Call it the Avery Johnson Effect.
Every NBA team with a coaching vacancy (outside of Houston, at least) seems interested in hiring a young former player who can relate to today's Gen X stars. It's a by-product in part of the performance of Johnson, who has enjoyed unprecedented success (at least in terms of regular-season victories) in his first two seasons with the Mavericks after making the leap from assistant to head coach.
It doesn't hurt, either, that these assistants usually come cheap.
The Bobcats are the latest example of the Avery Johnson Effect. Charlotte is expected to announce Friday that it has hired Mavs assistant Sam Vincent as its next coach. Never mind that Vincent, 44, has only one year of NBA experience on the bench; he fits the profile more than anybody because he was right alongside Johnson all season.
That's why we're hearing of so many relatively inexperienced young former players being mentioned for some of the league's five open coaching positions (Seattle, Sacramento, Indiana, Memphis and Orlando). Every team is intrigued by the idea of another Little General. But if you're a casual NBA fan, you've probably heard some of the names mentioned and wondered, Why are these guys getting the opportunities?
Here's a look at seven "next Avery Johnson" candidates (i.e., those without any previous NBA head-coaching experience) who are in the mix for jobs around the league:
Not exactly an unknown anymore, since his name has been getting tossed around like Larry Brown's for openings the past two years. Still, most fans wouldn't be able to pick this Suns assistant out of a lineup, unless they happened to recognize him from his marching up and down the sideline behind Mike D'Antoni the past few seasons. Iavaroni actually was a former star for the Sixers, helping them win the 1983 title, and has been a longtime assistant with the Cavs, Heat and Suns. He has worked under Pat Riley and Mike Fratello, as well as D'Antoni, so he certainly has had great mentors. Iavaroni has been mentioned most prominently in connection with Memphis, but he could end up just about anywhere.
This former Rockets and Spurs guard, who sat out last season after two years as a Warriors assistant, was Avery Johnson before Avery Johnson. Two years ago he was considered a hot candidate because of his status as a young former player who could relate to today's stars, but it never panned out. He looked to be in line for the job in Golden State, where he served under Mike Montgomery, but he didn't remain on staff after the Warriors hired Don Nelson. Elie is back in the mix now: He interviewed in Charlotte and could be a candidate in Orlando. More likely, he will return as an assistant next season, either in Houston (under his former coach, Rick Adelman) or in Dallas (with former teammate Johnson).
The former Lakers guard has spent the past two seasons on Phil Jackson's staff in L.A., and is considered another up-and-comer in the coaching ranks. He has championship rings from his "Shaw-Shaq Redemption" days with the Lakers, and at age 41 he is still young enough to relate to today's players. He interviewed for openings in Indiana and Sacramento. He also could get a call from Orlando, where he spent three of his 14 seasons as a player.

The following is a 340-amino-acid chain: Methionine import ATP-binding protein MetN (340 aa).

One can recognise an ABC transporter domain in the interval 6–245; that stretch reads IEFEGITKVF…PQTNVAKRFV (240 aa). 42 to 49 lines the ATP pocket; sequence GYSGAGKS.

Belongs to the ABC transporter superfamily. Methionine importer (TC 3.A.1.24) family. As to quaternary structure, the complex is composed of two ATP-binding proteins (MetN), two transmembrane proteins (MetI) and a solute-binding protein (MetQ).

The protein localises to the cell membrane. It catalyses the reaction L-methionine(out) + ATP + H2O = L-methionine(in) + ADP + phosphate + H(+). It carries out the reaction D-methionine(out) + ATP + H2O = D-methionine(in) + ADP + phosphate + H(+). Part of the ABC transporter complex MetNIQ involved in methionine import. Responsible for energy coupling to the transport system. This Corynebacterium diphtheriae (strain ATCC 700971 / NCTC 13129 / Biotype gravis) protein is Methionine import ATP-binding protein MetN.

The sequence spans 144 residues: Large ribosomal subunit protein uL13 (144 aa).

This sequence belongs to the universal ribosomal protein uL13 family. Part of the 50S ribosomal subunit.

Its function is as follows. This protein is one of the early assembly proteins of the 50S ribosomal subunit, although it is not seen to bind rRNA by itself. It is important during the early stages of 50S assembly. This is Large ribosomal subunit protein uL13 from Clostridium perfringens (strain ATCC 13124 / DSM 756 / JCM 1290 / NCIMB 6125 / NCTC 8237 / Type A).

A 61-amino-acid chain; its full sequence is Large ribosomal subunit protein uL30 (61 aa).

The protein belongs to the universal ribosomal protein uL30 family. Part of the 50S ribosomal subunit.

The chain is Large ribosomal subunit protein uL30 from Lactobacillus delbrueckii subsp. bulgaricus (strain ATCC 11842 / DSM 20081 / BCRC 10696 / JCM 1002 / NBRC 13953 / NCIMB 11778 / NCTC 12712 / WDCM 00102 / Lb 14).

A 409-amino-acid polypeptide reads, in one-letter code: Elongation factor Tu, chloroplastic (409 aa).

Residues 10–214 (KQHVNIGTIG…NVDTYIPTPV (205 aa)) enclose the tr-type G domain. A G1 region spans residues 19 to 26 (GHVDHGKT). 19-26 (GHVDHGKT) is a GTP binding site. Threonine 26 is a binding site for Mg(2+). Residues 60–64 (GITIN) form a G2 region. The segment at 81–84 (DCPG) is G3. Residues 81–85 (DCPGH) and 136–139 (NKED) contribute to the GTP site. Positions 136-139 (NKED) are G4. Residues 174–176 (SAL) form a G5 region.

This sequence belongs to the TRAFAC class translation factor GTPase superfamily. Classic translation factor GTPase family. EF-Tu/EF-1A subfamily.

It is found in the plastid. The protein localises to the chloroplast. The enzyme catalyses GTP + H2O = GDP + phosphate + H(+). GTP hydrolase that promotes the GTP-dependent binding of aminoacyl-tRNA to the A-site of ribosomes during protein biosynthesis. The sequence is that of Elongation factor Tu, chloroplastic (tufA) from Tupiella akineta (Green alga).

The Rifleman has emerged as a possible dark-horse candidate in Indiana, where he is popular from his playing days. As an assistant to Rick Carlisle the past two seasons, he knows the personnel. Prior to that, he worked with players as an administrator. The Pacers are said to be seeking a coach who can instill discipline and make players accountable, so Person's relationships there could give him an edge. The Kings reportedly have interest as well.
Though not a former NBA player, Scott Skiles' lead assistant in Chicago fits most of the other criteria. The 14-year assistant with the Suns, Hawks and Bulls is credited with helping Skiles develop a young, unselfish Chicago team that plays hard each night. Boylan also has some legitimate college playing experience, having been a key member of Marquette's 1977 NCAA title team. He recently interviewed with the Pacers.
Jeff Van Gundy's right-hand man in New York and Houston, he is currently out of a job after the Rockets' recent coaching change. But the longtime assistant is well-regarded for his work, especially in the areas of game preparation and player development. Though he too never played in the NBA, he has worked his way up the coaching ladder over 17 seasons with the T'wolves, Sonics, Spurs, 76ers, Knicks and Rockets. Thibodeau recently interviewed with the Kings.
The former point guard, who won a ring with the '94 Rockets, has moved up fast in the coaching ranks, serving three years as a Nuggets assistant and then last year as part of Eric Musselman's staff in Sacramento. Prior to joining Denver, he served one year as head coach of the Southern California Surf of the ABA. He has interviewed for the Kings' job, but it is unclear if any other teams are interested.
Will any of these assistants get jobs for next season? Look for Iavaroni to land somewhere as he seems anxious to make the jump. The others might have to wait a year or two. Of course, anybody who doesn't get the call now will have to keep his fingers crossed. After all, who knows how long it will be before the Avery Johnson Effect fades and the NBA trends back toward hiring big-name retreads or college coaches?